Fathers of the Church

Epistle XXIII: to John, Bishop

Description

This epistle is from Book II of the Register of the Epistles of Saint Gregory the Great. Here Gregory expresses his happiness that John has been summoned to the priesthood, and gives him some advice on how to care for his flock.

Provenance

St. Gregory (b. 540 in Rome) was elected pope at the age of 50, serving from 590 to 604. In 14 years he accomplished much for the Church. England owes her conversion to him. At a period when the invasion of the barbarian Lombards created a new situation in Europe, he played a great part in winning them for Christ. At the same time, he watched equally over the holiness of the clergy and the maintenance of Church discipline, the temporal interests of his people of Rome and the spiritual interests of all Christendom. He removed unworthy priests from office, forbade the taking of money for many services, and emptied the papal treasury to ransom prisoners of the Lombards and to care for persecuted Jews and victims of plague and famine. Gregory also reformed the liturgy, and it still contains several of his most beautiful prayers. The name "Gregorian chant" recalls this great Pope's work in the development of the Church's music. His commentaries on Holy Scripture exercised a considerable influence on Chsdsristian thought in the Middle Ages. Following his death in 604, his numerous epistles, including the following letter, were compiled into the Papal Register of Letters.

by Gregory the Great in 590-604 | translated by James Barmby, D.d

Gregory to John, Bishop of Prima Justiniana in Illyricum.

It is clearly a manifest evidence of goodness that the consent of all should concur in the election of one person. Since, then, the account which we have received from our brethren and fellow-bishops declared that you are summoned to the position of priesthood by the unanimous consent of the whole council and the will of the most serene Prince, we have rendered thanks with great exultation to Almighty God our Creator, who has made your life and actions so commendable in the past as to bring about (what is exceedingly to your credit) your approving yourself to the judgment of all. With them we also fully agree with regard to the person of your Fraternity. And we implore Almighty God that, as His Grace has chosen your Charity, so He would keep you in all respects under His protection, have sent you the pallium according to custom, and, renewing our commission, we appoint you to act as vicar of the Apostolic See, admonishing you that you so shew yourself gentle to your subjects that they may be provoked to love you rather than to fear you. And, if perchance any fault of theirs should require notice, you will be careful so to correct their transgressions as by no means to discard paternal affection from your mind Be watchful and assiduous in the care of the flock committed to you, and strict in the zeal of discipline, so that the wolf lying in wait may not prevail to disturb the Lord's sheepfold, or have opportunity for deceit, so as to hurt the sheep. Make haste with full purpose of heart to win souls to our God; and know that we have received the name of shepherd not for repose, but for labour. Let us, then, shew forth in our work what our native denotes. If we weigh with right consideration the prerogative of the priesthood, it will be to those who are diligent and do their duty well for honour, but to those who are negligent assuredly for a burden. For, as this name, in the sight of God, conducts those who labour and are assiduous for the salvation of souls to eternal glory, so in the case of the idle and sluggish it tends to punishment. Through our tongue let the people committed to us learn that there is another life. Let the teaching of your Fraternity be to them an acceptable spur to urge them on, and your life an example for imitation. For your Fraternity's preaching should disclose to them what to love and what to fear, and your efficiency in this way should reap the fruit of eternal retribution. But let your deliberate care especially constrain you never to attempt to make any unlawful ordinations; but, whenever any are promoted to the clerical order, or, it may be, to some higher rank, let them be ordained, not for bribes orentreaties, but for merit. In no ordination let any consideration, in any way whatever, surreptitiously reach your Fraternity, lest you should be entangled (which God forbid) in the snares of simoniacal heresy. For what shall it profit a man, as the Truth says, if he shall gain the whole word, and lose his own soul (Mark viii. 36)? Hence it is necessary for us to look to God in all we do, to despise temporal and perishable things, and to direct the desire of our heart to the good things of eternity. Your Holiness's present I was altogether unwilling to accept, since it were very unseemly for us to seem to have received gifts from our plundered and afflicted brethren. But your messengers got the better of me by another argument, proffering it to one from whom your Fraternity's offerings may not be withheld. For this you ought before all things to study: how you may provide imperishable gifts to be offered to the coming judge of souls, to the end that He may have respect both to you for your profitable labour, and to us likewise for our exhortation.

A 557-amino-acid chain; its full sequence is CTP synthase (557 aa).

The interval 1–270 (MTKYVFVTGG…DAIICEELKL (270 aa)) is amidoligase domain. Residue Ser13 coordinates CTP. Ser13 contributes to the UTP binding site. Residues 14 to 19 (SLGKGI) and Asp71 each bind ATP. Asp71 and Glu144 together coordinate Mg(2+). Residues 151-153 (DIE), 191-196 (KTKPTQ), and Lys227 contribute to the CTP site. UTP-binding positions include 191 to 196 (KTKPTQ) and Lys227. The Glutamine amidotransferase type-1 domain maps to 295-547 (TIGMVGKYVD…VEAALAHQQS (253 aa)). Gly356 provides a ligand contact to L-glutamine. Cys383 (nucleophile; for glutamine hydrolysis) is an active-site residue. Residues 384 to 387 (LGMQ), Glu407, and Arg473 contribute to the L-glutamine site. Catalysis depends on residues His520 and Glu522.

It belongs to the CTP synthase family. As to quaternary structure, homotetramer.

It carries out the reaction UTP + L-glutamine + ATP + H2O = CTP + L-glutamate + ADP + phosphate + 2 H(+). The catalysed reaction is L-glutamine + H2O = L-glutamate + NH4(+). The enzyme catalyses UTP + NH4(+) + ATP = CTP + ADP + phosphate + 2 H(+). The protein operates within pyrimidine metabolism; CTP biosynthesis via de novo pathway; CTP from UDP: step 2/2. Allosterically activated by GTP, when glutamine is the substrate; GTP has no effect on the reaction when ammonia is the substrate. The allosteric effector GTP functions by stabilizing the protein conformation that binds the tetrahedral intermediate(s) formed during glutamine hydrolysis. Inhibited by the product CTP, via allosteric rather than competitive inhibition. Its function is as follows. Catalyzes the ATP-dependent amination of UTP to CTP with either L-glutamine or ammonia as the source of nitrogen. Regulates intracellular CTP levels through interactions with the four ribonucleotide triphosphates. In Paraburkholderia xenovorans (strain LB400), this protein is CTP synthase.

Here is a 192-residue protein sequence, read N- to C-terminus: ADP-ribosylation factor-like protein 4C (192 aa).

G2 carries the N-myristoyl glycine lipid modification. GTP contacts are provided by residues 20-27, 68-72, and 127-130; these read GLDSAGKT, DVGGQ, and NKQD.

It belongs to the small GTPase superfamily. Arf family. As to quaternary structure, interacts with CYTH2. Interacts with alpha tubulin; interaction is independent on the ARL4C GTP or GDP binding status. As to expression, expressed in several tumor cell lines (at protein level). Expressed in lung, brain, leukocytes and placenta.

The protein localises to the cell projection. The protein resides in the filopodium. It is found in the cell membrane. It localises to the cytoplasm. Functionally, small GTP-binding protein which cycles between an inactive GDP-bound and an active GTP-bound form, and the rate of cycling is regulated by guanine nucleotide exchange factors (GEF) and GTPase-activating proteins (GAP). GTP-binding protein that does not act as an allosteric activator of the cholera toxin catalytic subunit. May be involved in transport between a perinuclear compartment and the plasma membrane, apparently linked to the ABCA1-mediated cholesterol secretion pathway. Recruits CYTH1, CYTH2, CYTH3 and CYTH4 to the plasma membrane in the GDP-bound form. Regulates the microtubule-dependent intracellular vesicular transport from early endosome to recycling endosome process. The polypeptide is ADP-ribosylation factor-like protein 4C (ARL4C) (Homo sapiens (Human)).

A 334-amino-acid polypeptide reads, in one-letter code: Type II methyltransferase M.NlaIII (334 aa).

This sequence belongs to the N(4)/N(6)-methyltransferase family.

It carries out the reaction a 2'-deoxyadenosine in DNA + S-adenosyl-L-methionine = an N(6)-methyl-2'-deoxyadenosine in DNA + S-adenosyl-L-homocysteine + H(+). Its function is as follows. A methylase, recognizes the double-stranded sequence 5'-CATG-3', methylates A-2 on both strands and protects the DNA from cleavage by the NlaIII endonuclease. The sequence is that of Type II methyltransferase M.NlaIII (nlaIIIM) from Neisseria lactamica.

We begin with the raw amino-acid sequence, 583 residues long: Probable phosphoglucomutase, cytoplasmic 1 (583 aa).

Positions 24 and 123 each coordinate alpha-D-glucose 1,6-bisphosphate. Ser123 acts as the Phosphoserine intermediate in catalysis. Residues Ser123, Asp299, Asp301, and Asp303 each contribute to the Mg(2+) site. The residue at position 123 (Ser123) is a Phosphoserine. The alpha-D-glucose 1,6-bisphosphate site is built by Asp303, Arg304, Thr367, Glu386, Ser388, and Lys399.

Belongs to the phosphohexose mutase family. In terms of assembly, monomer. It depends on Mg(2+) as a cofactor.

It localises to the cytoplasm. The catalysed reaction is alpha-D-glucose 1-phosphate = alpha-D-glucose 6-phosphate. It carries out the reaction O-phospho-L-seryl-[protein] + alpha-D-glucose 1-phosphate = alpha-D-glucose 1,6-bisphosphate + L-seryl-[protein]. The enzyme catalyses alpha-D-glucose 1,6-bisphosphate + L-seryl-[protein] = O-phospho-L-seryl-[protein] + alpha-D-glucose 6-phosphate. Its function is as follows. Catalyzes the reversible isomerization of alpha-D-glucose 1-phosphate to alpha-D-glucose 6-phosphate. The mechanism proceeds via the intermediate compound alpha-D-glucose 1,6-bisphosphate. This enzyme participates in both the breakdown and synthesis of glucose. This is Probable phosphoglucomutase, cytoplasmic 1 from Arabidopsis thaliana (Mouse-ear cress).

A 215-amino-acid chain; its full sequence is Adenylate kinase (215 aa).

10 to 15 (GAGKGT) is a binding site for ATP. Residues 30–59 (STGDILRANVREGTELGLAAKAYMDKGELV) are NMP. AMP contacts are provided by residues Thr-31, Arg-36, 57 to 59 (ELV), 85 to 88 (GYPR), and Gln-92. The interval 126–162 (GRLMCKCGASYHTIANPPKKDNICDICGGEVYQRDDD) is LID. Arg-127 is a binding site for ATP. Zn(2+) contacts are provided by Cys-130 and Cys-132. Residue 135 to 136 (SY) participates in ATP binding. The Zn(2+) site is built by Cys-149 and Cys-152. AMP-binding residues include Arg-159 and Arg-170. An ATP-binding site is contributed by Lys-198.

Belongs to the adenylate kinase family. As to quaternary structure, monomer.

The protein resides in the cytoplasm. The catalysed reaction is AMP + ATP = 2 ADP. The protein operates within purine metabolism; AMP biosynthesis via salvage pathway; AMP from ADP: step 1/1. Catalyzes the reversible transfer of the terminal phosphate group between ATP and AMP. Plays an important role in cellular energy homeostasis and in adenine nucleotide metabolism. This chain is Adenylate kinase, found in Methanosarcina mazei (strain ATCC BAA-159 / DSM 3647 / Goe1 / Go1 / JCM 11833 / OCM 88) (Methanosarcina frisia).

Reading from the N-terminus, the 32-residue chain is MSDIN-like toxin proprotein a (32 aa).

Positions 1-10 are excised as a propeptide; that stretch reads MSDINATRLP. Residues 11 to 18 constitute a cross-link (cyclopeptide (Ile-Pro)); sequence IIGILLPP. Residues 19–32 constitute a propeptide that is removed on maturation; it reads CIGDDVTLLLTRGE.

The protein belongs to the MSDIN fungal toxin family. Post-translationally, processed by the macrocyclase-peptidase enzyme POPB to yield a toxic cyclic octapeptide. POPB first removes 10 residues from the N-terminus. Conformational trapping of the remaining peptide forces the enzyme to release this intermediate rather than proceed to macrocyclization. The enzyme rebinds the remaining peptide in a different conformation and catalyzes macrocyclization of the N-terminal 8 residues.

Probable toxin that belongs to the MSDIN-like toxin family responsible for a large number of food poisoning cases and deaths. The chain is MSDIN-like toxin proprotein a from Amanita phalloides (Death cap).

Taken from "The Early Church Fathers and Other Works" originally published by Wm. B. Eerdmans Pub. Co. in English in Edinburgh, Scotland, beginning in 1867. (LNPF II/XII, Schaff and Wace). The digital version is by The Electronic Bible Society, P.O. Box 701356, Dallas, TX 75370, 214-407-WORD.